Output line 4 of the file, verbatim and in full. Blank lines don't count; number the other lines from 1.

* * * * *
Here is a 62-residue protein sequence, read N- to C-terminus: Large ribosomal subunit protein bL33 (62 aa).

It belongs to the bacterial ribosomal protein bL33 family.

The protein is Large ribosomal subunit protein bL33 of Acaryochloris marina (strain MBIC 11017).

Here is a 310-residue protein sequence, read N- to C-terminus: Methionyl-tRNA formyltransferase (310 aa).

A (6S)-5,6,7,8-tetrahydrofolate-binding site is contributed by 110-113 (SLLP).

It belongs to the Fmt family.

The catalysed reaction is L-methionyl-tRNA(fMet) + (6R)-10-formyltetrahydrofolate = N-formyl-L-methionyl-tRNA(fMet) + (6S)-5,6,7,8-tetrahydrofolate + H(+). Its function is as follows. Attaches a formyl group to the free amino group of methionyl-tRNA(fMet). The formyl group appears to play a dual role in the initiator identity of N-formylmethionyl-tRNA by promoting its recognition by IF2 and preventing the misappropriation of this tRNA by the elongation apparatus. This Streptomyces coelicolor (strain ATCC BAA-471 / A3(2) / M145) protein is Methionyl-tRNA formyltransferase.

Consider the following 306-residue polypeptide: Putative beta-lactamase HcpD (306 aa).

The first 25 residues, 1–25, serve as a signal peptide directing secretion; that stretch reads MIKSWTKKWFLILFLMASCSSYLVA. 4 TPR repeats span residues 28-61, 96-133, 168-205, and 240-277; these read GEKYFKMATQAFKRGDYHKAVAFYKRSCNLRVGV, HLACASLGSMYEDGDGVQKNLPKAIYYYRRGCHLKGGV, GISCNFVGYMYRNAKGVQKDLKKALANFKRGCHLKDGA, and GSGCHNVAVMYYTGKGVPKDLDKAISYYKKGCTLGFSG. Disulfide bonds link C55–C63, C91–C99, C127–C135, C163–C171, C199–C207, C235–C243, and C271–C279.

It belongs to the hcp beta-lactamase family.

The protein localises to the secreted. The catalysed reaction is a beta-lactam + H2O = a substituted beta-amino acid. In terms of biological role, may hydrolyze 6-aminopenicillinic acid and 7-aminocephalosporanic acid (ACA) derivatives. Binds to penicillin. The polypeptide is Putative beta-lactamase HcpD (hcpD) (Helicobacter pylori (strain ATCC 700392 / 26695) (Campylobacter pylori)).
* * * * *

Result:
Here is a 310-residue protein sequence, read N- to C-terminus: Methionyl-tRNA formyltransferase (310 aa).